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Parenting means looking after yourself first

Parenting means looking after yourself first

I recently became a grandad for the 4th time and was talking to my son, who’s what you’d call a very-involved father, about how he must remember to look after himself. 

We laughed about how his generation has Homer Simpson and Bob Belcher to look up to whereas mine had Al Bundy for inspiration. Sitting on their arses watching sports, sipping beer and devouring donuts while chaos reigns around them and mother does all the parenting.

These pot-bellied stereotypes may be outdated now but men do tend to put on weight when they become new fathers. Ending up with a Homer Simpson paunch and the problems that come with is just too easy.

Now, my children know the history of my own health far too well, so I was really preaching to the converted when I hit my son with a cliché that I got my head around too late:

The rule is you put your own oxygen mask on before you start helping the kid next to you.
Otherwise you’re both f***ed.
Pat as grandad
Before I decided to take control of my weight, I was knackered all the time. Now the kids have trouble keeping up with me.

This reminded me of something my friend Jamie Heaslip was talking about recently. Earlier this year, the Limbo team talked in depth with former Irish rugby captain Jamie Heaslip about his own journey into fatherhood and how easy it is to let go of yourself.

He told Limbo’s Liton Ali: "It’s time to kill the old lazy dad stereotype that’s knackered and not present. He gets off the hook for not engaging with his kids or household life. He’s got all the excuses for not looking after himself and for his ‘dadbod’. That version of Dad belongs in the past. Part of being a father is looking after yourself so you’re fit to look after your children. Not just today but in the future.”

Powerful words. And he’s right. 

There’s no single definition of what a dadbod is but I really don’t think Jamie meant you have to be shredded as a father. He’s got two kids under 5, he knows it isn’t easy. But he’s a man who plans ahead. So while the fitness industry’s telling us to get our beach-bodies ready for this summer, Jamie’s planning for his body to be ready for summer 2073.  I'm pretty sure he'll be walking happily on the beach with his grandchildren as he approaches 90. He wants fellow fathers to consciously work on getting the right shape to be mentally and physically available to their families now and in future.

I wish I’d put my own oxygen mask on sooner

One of my own regrets is that I didn’t focus on my own health earlier. Not so much because I’m worried about my lifespan, I’ve had a great run.

I love how much energy I put into my four grandchildren’s lives now and how much I get back from it. I’m not a retired grandfather - I’m probably busier than when I started my job as ‘Dad’. I just wonder whether I’d have been a better father if I had started taking control of my health through better habits earlier. I was so fixated on being the provider that I was taking big risks with my own lifespan and ‘health-span’.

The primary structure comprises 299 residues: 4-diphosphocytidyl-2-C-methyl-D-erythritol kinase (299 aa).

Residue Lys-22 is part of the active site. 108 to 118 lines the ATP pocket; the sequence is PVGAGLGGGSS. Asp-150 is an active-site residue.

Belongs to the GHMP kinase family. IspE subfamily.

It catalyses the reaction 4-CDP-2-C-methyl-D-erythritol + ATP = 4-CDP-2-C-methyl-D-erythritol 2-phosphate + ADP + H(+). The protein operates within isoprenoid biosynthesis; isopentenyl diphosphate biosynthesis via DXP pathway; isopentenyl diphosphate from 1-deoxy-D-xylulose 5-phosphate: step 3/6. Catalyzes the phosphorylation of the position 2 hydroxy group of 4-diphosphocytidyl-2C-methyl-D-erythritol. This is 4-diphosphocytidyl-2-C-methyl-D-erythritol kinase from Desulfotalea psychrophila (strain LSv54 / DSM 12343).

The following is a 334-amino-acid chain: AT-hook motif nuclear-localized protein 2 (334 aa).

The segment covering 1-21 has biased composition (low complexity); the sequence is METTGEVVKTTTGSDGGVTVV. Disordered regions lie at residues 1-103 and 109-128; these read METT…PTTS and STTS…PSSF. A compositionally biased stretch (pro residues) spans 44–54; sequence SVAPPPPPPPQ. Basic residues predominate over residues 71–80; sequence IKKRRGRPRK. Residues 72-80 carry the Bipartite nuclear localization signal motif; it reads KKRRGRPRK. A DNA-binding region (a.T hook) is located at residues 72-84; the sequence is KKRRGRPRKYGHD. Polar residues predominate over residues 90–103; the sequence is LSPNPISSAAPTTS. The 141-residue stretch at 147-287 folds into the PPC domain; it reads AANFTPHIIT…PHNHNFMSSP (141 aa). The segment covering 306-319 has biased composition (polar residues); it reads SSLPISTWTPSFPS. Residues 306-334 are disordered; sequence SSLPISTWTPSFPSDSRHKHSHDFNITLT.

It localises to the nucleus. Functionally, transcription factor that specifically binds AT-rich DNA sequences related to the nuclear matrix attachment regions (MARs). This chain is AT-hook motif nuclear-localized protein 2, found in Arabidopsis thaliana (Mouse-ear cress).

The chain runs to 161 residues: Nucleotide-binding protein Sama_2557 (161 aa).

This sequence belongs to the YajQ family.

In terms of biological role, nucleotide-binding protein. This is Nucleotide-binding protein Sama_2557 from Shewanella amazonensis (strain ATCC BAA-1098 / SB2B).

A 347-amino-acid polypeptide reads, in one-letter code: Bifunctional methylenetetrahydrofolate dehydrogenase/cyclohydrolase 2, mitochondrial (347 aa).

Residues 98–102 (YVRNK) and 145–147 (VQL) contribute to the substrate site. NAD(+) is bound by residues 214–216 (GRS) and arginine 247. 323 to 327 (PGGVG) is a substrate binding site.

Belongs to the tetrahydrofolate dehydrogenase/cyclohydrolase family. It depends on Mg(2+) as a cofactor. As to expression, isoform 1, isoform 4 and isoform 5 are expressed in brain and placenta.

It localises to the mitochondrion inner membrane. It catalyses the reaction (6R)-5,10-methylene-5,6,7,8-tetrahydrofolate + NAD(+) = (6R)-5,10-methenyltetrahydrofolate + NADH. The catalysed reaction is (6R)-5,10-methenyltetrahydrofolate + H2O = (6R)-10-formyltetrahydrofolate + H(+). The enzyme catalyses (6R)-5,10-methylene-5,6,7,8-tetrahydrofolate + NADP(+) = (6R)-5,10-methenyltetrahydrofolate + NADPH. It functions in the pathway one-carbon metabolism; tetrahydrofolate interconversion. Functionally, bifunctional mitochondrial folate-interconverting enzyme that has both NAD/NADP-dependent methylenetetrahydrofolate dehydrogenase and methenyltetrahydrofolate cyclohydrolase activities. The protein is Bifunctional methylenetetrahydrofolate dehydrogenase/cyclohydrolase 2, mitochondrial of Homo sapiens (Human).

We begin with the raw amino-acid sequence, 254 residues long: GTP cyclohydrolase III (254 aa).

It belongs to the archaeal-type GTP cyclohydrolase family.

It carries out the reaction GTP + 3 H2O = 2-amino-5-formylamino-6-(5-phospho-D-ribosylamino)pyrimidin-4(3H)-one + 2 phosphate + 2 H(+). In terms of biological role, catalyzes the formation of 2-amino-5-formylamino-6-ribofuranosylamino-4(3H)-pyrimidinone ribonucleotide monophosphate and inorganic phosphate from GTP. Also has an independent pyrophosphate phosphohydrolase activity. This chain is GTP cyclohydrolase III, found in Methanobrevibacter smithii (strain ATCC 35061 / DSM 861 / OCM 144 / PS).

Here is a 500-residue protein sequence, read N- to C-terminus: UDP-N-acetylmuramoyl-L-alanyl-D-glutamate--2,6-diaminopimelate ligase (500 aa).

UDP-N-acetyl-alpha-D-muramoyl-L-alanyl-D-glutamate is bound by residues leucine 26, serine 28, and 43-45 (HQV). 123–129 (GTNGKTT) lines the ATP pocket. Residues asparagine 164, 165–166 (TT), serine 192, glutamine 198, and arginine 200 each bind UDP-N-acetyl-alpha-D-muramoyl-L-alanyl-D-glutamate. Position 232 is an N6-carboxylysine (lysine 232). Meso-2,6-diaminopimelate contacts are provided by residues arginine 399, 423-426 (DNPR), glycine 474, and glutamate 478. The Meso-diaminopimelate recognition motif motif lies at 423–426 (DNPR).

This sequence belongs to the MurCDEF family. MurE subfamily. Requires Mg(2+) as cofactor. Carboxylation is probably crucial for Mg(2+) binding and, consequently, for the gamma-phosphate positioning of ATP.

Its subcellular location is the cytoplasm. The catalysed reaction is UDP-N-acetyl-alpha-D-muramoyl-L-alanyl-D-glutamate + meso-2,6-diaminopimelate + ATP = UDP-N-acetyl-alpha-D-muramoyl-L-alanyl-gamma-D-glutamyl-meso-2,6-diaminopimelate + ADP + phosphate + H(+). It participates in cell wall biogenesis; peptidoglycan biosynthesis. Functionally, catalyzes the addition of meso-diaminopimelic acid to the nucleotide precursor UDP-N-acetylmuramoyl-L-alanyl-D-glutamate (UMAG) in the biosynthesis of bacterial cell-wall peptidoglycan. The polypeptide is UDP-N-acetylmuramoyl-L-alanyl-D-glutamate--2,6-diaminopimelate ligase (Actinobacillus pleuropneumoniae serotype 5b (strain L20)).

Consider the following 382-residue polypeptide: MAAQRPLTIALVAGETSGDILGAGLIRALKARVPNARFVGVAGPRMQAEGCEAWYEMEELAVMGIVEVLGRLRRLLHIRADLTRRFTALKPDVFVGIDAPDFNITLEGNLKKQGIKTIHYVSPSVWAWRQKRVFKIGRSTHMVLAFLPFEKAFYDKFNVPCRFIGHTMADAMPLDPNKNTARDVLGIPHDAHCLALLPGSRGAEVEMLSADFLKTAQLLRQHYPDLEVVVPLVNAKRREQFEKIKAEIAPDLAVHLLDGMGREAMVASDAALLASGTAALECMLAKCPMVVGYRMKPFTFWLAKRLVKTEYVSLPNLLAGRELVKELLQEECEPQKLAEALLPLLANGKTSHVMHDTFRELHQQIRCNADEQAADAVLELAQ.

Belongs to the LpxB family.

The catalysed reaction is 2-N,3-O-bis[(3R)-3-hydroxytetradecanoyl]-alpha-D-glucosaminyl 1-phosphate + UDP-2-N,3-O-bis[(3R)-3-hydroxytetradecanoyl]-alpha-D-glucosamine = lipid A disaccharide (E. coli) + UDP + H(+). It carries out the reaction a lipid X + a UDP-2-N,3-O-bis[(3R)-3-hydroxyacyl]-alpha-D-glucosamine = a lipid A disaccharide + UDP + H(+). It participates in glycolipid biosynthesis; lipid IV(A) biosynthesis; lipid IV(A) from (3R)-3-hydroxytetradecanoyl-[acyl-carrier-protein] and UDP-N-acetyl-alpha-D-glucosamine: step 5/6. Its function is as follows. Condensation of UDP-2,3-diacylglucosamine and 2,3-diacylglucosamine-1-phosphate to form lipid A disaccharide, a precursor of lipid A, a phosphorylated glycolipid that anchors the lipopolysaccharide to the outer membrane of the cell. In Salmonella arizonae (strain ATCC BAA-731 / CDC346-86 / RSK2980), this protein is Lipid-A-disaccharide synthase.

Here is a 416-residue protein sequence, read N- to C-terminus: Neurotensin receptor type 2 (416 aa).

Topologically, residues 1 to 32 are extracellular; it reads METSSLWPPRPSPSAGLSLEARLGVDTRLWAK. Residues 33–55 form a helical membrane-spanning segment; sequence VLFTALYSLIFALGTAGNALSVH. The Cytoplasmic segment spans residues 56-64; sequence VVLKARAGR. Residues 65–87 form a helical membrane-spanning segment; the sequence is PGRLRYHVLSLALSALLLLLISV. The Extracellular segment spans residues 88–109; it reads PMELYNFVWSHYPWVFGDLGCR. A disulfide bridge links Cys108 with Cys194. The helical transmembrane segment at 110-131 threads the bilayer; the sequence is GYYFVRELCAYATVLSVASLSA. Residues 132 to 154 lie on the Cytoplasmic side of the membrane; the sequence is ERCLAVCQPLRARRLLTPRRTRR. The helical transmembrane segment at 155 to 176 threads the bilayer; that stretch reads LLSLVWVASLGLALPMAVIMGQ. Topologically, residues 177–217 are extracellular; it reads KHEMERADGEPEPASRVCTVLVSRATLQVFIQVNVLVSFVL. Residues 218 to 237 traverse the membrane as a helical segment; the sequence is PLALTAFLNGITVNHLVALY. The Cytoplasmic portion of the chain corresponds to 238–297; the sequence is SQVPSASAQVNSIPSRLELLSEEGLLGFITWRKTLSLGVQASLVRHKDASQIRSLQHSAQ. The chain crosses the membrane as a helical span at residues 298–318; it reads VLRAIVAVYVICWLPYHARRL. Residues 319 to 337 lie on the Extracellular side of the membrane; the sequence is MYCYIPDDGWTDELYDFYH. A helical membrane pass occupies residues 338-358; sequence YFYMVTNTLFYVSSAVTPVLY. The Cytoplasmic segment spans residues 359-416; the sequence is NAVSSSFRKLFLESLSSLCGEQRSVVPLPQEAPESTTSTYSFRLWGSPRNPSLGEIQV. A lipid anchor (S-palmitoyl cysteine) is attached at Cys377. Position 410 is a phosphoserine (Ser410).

man asleep on settee
Luckily we're past this dad stereotype being acceptable. Aren't we?

Carrying too much fat will eventually lead to health problems

Dabods, spare tyres, whatever you want to call them - are not inevitable. In my home country, Ireland, two-thirds of men are overweight. We know that we’re carrying excess pounds, but shifting the weight when we’re being pulled in all directions by work, family and life is difficult. I don't believe you can be healthy at any weight and at some point, it just gets harder to deal with.

As someone who has recovered from accidental addiction to sugar and ultra-processed foods, I know first hand how much your life can change by shedding a few pounds. And I receive messages every week from people who are noticing the same kind of changes by finally resetting their habits.

When you lose weight, you can expect these benefits:

  • Reduce the risk of chronic health conditions such as heart disease, stroke, and diabetes
  • Improve mental health and emotional well-being
  • Increase life expectancy
  • Reduce strain on the body, leading to fewer health problems and better overall health
  • Set a positive example for your children and encourage healthy habits
  • Improve your cardiovascular health
  • Increase energy levels and overall vitality

My call to action for dads everywhere

Parenting is a tough job, and the sooner you work on readying your body and mind for that job, the more energy you’ll have available for whatever it throws at you. 

Whether you’re a new dad or have been at this for a few years, I urge you to make more conscientious decisions about one of the following things today. 

Just one:

  • The quality of nutrition going into your system 
  • Drinking enough water 
  • Getting enough, good quality sleep
  • Dealing with and reducing stress
  • Deliberately upping your general movement and exercise
  • Building strength and lean muscle
  • Controlling your alcohol consumption
  • Managing your weight and how you control your energy

Just pick one to start. The second you commit to change everything, you set yourself up to fail. So after you’ve got the hang of making one change, come back to this list and start working on the next one. Little improvements make big outcomes. You just need to start today.